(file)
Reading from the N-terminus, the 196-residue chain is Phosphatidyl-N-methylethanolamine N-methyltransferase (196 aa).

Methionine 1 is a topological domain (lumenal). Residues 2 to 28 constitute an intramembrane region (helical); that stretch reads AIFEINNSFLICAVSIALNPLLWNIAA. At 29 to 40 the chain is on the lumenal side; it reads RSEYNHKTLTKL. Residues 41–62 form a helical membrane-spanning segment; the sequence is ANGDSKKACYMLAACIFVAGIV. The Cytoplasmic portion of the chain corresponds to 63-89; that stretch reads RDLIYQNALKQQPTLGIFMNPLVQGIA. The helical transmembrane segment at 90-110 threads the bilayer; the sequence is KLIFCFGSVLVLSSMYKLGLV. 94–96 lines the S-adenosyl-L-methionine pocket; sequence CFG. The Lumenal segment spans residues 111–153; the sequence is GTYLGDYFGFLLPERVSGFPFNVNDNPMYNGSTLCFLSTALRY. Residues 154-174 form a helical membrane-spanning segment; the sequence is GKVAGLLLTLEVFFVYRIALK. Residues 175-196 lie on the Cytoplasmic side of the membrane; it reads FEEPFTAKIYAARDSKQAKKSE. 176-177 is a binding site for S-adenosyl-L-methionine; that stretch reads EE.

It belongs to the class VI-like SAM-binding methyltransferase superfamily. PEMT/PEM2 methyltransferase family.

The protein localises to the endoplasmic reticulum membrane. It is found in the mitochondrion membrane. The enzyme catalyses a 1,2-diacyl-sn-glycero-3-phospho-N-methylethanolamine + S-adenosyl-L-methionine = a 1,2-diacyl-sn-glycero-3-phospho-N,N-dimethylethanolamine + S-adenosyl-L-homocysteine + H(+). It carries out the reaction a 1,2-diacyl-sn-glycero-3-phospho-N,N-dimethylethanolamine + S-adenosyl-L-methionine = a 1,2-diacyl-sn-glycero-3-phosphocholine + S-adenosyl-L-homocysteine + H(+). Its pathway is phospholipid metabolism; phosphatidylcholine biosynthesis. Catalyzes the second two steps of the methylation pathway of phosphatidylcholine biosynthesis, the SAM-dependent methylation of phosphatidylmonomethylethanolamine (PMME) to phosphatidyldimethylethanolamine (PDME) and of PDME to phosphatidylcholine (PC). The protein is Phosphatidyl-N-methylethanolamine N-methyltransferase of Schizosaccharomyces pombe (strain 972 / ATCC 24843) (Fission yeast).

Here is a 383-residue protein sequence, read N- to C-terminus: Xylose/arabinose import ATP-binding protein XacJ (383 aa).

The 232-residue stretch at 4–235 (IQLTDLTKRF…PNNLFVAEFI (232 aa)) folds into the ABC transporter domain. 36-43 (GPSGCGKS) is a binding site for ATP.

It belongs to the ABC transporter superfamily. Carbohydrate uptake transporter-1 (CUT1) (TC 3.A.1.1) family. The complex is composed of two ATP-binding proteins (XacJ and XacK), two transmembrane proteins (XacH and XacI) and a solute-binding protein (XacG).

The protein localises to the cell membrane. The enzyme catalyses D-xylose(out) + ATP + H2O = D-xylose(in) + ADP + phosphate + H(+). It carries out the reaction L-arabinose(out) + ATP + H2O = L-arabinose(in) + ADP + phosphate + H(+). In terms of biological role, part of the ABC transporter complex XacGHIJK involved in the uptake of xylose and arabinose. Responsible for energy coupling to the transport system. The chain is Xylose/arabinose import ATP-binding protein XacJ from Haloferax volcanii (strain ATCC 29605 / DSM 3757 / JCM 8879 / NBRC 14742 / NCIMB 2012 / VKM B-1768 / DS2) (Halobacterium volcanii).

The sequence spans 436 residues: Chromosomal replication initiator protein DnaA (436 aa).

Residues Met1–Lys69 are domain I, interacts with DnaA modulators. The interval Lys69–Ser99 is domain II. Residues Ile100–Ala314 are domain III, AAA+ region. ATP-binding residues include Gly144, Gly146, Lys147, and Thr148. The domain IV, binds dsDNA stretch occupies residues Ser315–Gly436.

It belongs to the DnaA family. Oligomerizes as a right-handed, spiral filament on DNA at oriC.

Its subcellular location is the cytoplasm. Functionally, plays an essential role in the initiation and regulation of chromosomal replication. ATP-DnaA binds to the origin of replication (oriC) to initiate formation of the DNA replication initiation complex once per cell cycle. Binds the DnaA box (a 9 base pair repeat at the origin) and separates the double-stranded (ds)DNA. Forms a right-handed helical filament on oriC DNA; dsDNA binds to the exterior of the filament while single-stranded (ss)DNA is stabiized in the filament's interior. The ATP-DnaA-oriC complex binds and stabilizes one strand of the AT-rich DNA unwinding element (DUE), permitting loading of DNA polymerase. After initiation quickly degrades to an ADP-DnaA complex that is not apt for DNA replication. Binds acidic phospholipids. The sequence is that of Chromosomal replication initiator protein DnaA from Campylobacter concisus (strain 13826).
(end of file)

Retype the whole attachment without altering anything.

Reading from the N-terminus, the 196-residue chain is Phosphatidyl-N-methylethanolamine N-methyltransferase (196 aa).

Methionine 1 is a topological domain (lumenal). Residues 2 to 28 constitute an intramembrane region (helical); that stretch reads AIFEINNSFLICAVSIALNPLLWNIAA. At 29 to 40 the chain is on the lumenal side; it reads RSEYNHKTLTKL. Residues 41–62 form a helical membrane-spanning segment; the sequence is ANGDSKKACYMLAACIFVAGIV. The Cytoplasmic portion of the chain corresponds to 63-89; that stretch reads RDLIYQNALKQQPTLGIFMNPLVQGIA. The helical transmembrane segment at 90-110 threads the bilayer; the sequence is KLIFCFGSVLVLSSMYKLGLV. 94–96 lines the S-adenosyl-L-methionine pocket; sequence CFG. The Lumenal segment spans residues 111–153; the sequence is GTYLGDYFGFLLPERVSGFPFNVNDNPMYNGSTLCFLSTALRY. Residues 154-174 form a helical membrane-spanning segment; the sequence is GKVAGLLLTLEVFFVYRIALK. Residues 175-196 lie on the Cytoplasmic side of the membrane; it reads FEEPFTAKIYAARDSKQAKKSE. 176-177 is a binding site for S-adenosyl-L-methionine; that stretch reads EE.

It belongs to the class VI-like SAM-binding methyltransferase superfamily. PEMT/PEM2 methyltransferase family.

The protein localises to the endoplasmic reticulum membrane. It is found in the mitochondrion membrane. The enzyme catalyses a 1,2-diacyl-sn-glycero-3-phospho-N-methylethanolamine + S-adenosyl-L-methionine = a 1,2-diacyl-sn-glycero-3-phospho-N,N-dimethylethanolamine + S-adenosyl-L-homocysteine + H(+). It carries out the reaction a 1,2-diacyl-sn-glycero-3-phospho-N,N-dimethylethanolamine + S-adenosyl-L-methionine = a 1,2-diacyl-sn-glycero-3-phosphocholine + S-adenosyl-L-homocysteine + H(+). Its pathway is phospholipid metabolism; phosphatidylcholine biosynthesis. Catalyzes the second two steps of the methylation pathway of phosphatidylcholine biosynthesis, the SAM-dependent methylation of phosphatidylmonomethylethanolamine (PMME) to phosphatidyldimethylethanolamine (PDME) and of PDME to phosphatidylcholine (PC). The protein is Phosphatidyl-N-methylethanolamine N-methyltransferase of Schizosaccharomyces pombe (strain 972 / ATCC 24843) (Fission yeast).

Here is a 383-residue protein sequence, read N- to C-terminus: Xylose/arabinose import ATP-binding protein XacJ (383 aa).

The 232-residue stretch at 4–235 (IQLTDLTKRF…PNNLFVAEFI (232 aa)) folds into the ABC transporter domain. 36-43 (GPSGCGKS) is a binding site for ATP.

It belongs to the ABC transporter superfamily. Carbohydrate uptake transporter-1 (CUT1) (TC 3.A.1.1) family. The complex is composed of two ATP-binding proteins (XacJ and XacK), two transmembrane proteins (XacH and XacI) and a solute-binding protein (XacG).

The protein localises to the cell membrane. The enzyme catalyses D-xylose(out) + ATP + H2O = D-xylose(in) + ADP + phosphate + H(+). It carries out the reaction L-arabinose(out) + ATP + H2O = L-arabinose(in) + ADP + phosphate + H(+). In terms of biological role, part of the ABC transporter complex XacGHIJK involved in the uptake of xylose and arabinose. Responsible for energy coupling to the transport system. The chain is Xylose/arabinose import ATP-binding protein XacJ from Haloferax volcanii (strain ATCC 29605 / DSM 3757 / JCM 8879 / NBRC 14742 / NCIMB 2012 / VKM B-1768 / DS2) (Halobacterium volcanii).

The sequence spans 436 residues: Chromosomal replication initiator protein DnaA (436 aa).

Residues Met1–Lys69 are domain I, interacts with DnaA modulators. The interval Lys69–Ser99 is domain II. Residues Ile100–Ala314 are domain III, AAA+ region. ATP-binding residues include Gly144, Gly146, Lys147, and Thr148. The domain IV, binds dsDNA stretch occupies residues Ser315–Gly436.

It belongs to the DnaA family. Oligomerizes as a right-handed, spiral filament on DNA at oriC.

Its subcellular location is the cytoplasm. Functionally, plays an essential role in the initiation and regulation of chromosomal replication. ATP-DnaA binds to the origin of replication (oriC) to initiate formation of the DNA replication initiation complex once per cell cycle. Binds the DnaA box (a 9 base pair repeat at the origin) and separates the double-stranded (ds)DNA. Forms a right-handed helical filament on oriC DNA; dsDNA binds to the exterior of the filament while single-stranded (ss)DNA is stabiized in the filament's interior. The ATP-DnaA-oriC complex binds and stabilizes one strand of the AT-rich DNA unwinding element (DUE), permitting loading of DNA polymerase. After initiation quickly degrades to an ADP-DnaA complex that is not apt for DNA replication. Binds acidic phospholipids. The sequence is that of Chromosomal replication initiator protein DnaA from Campylobacter concisus (strain 13826).